AMARILLO, TX - West Texas A&M University (WT) is seeing a big increase in students enrolled this semester, while Amarillo College (AC) is experiencing a decrease.
WT has 695 more students enrolled this semester than they did this time last year, due in large part to more graduate and out-of-state students.
That puts their total enrollment at 9,124 students.
"Much of our growth has come from a 25% increase in the College of Business," said Dan Garcia, Vice President of Enrollment Management for WT. "It's coming from online enrollments, from students coming to campus. WT is very attractive to international students. We've seen a lot of students from out-of-state come in."
Since 2007, WT has seen a stead growth in enrollment numbers and are working to accommodate the growing number of students.
"We've been hiring more and more faculty every year," said Garcia. "We're hiring more and more staff to handle the workload. Class size hasn't really changed much, if anything we're trying to get to smaller class sizes."
But while WT continues to grow, Amarillo College has fewer students enrolled than they did this time last year.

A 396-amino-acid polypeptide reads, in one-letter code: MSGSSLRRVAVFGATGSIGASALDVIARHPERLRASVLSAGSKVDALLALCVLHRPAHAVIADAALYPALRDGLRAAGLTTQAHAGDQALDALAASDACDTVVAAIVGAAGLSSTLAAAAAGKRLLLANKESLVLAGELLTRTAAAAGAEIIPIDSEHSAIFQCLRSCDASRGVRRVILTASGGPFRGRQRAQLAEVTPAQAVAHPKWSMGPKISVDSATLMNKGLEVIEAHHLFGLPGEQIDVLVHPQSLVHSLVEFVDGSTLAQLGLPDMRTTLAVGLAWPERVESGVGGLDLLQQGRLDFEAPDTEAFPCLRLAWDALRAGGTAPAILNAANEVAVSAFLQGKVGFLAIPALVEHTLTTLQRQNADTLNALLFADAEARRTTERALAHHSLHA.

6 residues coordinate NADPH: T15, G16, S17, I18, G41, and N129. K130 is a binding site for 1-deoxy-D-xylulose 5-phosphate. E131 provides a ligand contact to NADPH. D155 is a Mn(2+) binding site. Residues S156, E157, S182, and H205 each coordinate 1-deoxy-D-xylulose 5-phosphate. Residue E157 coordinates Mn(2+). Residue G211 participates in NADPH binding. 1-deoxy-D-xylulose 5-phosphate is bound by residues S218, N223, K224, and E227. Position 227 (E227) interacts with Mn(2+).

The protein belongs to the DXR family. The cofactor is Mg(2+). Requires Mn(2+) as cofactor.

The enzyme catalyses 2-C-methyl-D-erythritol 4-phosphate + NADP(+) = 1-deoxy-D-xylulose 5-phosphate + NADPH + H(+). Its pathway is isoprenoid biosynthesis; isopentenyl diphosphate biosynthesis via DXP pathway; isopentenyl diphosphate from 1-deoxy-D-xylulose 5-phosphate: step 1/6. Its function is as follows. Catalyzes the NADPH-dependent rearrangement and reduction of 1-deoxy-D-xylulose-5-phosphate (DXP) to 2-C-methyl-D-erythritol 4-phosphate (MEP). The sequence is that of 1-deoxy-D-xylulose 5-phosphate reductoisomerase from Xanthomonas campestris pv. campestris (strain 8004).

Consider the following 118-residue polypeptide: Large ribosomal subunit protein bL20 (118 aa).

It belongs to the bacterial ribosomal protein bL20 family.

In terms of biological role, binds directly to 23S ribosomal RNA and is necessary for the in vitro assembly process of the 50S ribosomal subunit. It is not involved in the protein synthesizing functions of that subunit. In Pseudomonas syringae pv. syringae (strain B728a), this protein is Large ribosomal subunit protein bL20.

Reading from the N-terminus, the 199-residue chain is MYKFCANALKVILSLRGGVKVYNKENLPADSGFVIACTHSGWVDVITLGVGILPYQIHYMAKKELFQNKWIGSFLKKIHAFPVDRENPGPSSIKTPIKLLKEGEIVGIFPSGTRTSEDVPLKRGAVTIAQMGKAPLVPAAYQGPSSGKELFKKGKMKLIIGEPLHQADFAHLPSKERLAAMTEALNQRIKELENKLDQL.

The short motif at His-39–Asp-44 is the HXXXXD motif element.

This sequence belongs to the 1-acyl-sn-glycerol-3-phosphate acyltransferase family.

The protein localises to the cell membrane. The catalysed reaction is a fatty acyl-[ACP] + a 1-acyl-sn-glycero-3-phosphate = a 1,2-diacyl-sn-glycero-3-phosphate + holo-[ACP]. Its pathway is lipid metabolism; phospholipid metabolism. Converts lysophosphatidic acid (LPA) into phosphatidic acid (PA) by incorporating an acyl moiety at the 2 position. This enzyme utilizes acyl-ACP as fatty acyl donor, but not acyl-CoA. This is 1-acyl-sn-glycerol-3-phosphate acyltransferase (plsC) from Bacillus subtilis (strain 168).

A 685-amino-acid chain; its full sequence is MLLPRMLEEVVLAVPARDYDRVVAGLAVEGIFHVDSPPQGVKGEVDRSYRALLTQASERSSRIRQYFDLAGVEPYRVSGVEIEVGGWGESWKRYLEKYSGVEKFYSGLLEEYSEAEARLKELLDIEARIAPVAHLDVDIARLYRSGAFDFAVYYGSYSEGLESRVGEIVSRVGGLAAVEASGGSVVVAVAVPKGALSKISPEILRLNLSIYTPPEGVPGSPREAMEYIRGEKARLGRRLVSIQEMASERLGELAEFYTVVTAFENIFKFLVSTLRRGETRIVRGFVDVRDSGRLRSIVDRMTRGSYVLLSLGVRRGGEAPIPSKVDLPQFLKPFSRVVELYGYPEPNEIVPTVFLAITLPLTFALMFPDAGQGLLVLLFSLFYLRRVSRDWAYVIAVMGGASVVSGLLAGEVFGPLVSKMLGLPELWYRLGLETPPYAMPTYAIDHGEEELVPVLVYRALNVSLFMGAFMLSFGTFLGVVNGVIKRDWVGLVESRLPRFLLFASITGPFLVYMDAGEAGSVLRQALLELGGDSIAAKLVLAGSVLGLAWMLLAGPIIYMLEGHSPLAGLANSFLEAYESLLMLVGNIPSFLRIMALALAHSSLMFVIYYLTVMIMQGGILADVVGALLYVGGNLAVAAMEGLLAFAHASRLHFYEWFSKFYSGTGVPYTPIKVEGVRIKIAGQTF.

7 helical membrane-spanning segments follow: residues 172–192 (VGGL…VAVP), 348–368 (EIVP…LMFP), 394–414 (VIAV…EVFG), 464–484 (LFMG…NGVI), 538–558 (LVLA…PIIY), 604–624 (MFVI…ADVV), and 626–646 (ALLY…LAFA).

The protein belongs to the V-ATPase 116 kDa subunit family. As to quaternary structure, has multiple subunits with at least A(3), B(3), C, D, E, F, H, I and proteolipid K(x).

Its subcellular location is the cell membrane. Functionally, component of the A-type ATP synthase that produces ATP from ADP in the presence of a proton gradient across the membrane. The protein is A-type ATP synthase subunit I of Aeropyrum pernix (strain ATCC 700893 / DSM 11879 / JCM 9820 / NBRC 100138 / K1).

AC's enrollment number is down from 9,199 last year to 9,070 this spring.
Many adults came to take classes at AC during the last recession, but with people going back to work in Amarillo's current strong economy, AC has lost several older adult students.
But their current students are taking more credit hours than ever before.
"Growing head count is nice, but serving fewer students who are taking more credits is the best case scenario," said Bob Austin, Vice President of Student Affairs for AC. "We basically spend the same amount of money to serve a student who's taking three credits as we do a student who's taking 15."
Most high school graduates in the Amarillo area will start out at AC, and Austin said growth is great, but that it is not the school's goal.
"Completion ultimately is what it's all about, right? That's really what we should be measured on, whether or not students complete [their programs], not whether or not we enroll more students."